wire and earthenware

Discussion in 'Extended Mediums' started by lizzienewell, Oct 8, 2005.

  1. lizzienewell

    lizzienewell Member

    I've been organizing my house and came across some sculptures that I'd set aside due to some problems that I couldn't solve. After working with paper I realized that I knew the solution.
    I've attached a photo of a paper model and the sculpture that I'm finishing. The paper model is on the left and is made of mat board held together with strips of tracing paper.

    I initially tried to make the shape out of ceramic and planned to wire together the parts but they didn't go together as planned. Later I made the shape out of paper but still had the original ceramic pieces. Now I am building a wire structure to hold the parts.
    I think this shows how useful paper is in figuring out how to work in other mediums. I couldn't have done it without the paper version.

    The wire frame hasn't been completed yet. I am holding it together with masking tape until I've made all the components then I will take the tape off and rebuild it with wire holding the components together.


    Attached Files:

  2. barry

    barry Active Member

    Wire frame

    Hi Lizzie

    You've certainly got more imagination than me, your frame looks as though it is copper wire, why not solder it. Somewhere in the how to section Rob wrote a really good article on doing that sort of thing and basically you only need a $5 iron (that's a guess using UK prices and Europe thinks we are the golden island for adding bits to the price).

    Just a thought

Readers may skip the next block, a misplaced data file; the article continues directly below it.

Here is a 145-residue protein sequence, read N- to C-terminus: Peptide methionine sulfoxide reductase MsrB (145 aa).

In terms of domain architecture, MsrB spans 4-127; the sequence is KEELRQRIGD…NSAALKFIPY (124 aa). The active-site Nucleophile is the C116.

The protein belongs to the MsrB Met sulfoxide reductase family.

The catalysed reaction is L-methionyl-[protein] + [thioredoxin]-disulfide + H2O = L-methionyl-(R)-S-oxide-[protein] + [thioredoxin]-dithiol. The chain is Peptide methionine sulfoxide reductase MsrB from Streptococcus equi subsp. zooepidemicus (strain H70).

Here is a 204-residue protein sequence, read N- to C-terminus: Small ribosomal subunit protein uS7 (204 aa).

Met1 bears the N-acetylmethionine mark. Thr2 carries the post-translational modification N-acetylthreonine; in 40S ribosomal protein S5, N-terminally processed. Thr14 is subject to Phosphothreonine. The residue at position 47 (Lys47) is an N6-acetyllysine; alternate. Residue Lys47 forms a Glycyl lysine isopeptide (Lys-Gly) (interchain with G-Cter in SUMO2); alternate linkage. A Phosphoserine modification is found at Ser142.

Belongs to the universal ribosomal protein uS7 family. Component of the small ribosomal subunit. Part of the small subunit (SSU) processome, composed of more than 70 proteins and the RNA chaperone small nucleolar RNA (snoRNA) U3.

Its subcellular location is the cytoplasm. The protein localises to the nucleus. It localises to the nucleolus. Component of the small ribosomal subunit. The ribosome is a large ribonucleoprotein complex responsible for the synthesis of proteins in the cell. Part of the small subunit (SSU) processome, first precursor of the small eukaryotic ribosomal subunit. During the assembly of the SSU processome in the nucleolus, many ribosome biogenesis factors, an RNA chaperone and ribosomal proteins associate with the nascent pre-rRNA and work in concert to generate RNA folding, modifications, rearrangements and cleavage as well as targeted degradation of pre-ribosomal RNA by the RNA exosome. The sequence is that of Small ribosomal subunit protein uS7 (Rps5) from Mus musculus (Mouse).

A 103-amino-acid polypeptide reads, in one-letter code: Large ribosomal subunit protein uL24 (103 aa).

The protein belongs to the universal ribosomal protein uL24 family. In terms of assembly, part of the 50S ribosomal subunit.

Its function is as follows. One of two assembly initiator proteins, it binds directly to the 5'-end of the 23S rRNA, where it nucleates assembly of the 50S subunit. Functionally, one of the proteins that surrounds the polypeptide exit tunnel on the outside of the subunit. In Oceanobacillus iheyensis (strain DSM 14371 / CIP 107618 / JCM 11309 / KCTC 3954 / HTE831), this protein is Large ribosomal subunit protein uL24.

3. Ashrunner

    Ashrunner Member

    Interesting sculpture. Do you plan to make it a large size suitable for outside display?
  4. lizzienewell

    lizzienewell Member


    I tried soldiering a version of it and found it difficult. It seems to work better to just clamp small pieces of wire around the frame to hold it together. That way I don't have the problem of the solder showing. I'll add solder if the wire on it's own doesn't hold together.

    I've been fantazing about a large outdoor version. Concrete and steel would be great or maybe I'll do a temporary version out of ice. Ice would be cool. I could either make waterpoof form to make ice tetrahedrons and stack them or I could make a steel or aluminum frame and spray it with water. With aluminum it wouldn't rust and so I could use it for several winters. With molding the ice tetrahedrons I will have to find that stuff that I think is called cloroplast. It's plastic and looks like corrigated cardboard. I'd tape it with duct tape and then caulk the seams. I'd have to add only a few inches of water at at time or else the expanding ice will break the form.

    Ice formed with long skinny balloons or else bicycle inner tubes might also work. The neat thing is that it would melt before I got tired of it.

    I think I will try ice before I try concrete.

  5. rickstef

    rickstef Guest


    it must be me, i am seeing kites

    one of the more common modular kite designs involve the tetrahedron
    I can picture your design taking off in a high wind

  6. wunwinglow

    wunwinglow Active Member

    My father worked on, amongst other things in a 40 year career in aviation, the intakes for a proposed son of Concorde, 250-seater, Mach 2.5, etc. He often made models of the proposed structures in paper and card, and they were very popular with his fellow designers. So after a while he started dropping the acronym VLTPM into discussions. Clearly a powerful design tool, as it solved a lot of problems. In fact, soon everyone was talking about it, even those who had never seen the models, or understood the problems, but they were dropping 'VLTPM' into any conversation they could, especially if it meant getting one up!

    It was quite some time before anyone asked him what the letters actually stood for.

    He let it ride for quite a while, but eventually, set the record straight. It stood for 'Very Low Technology Paper Modelling'.

    It still solved the problems, but no-one used the phrase again.....

    If it works, don't knock it! The sculptures are fascinating, Lizzie!

    Tim P

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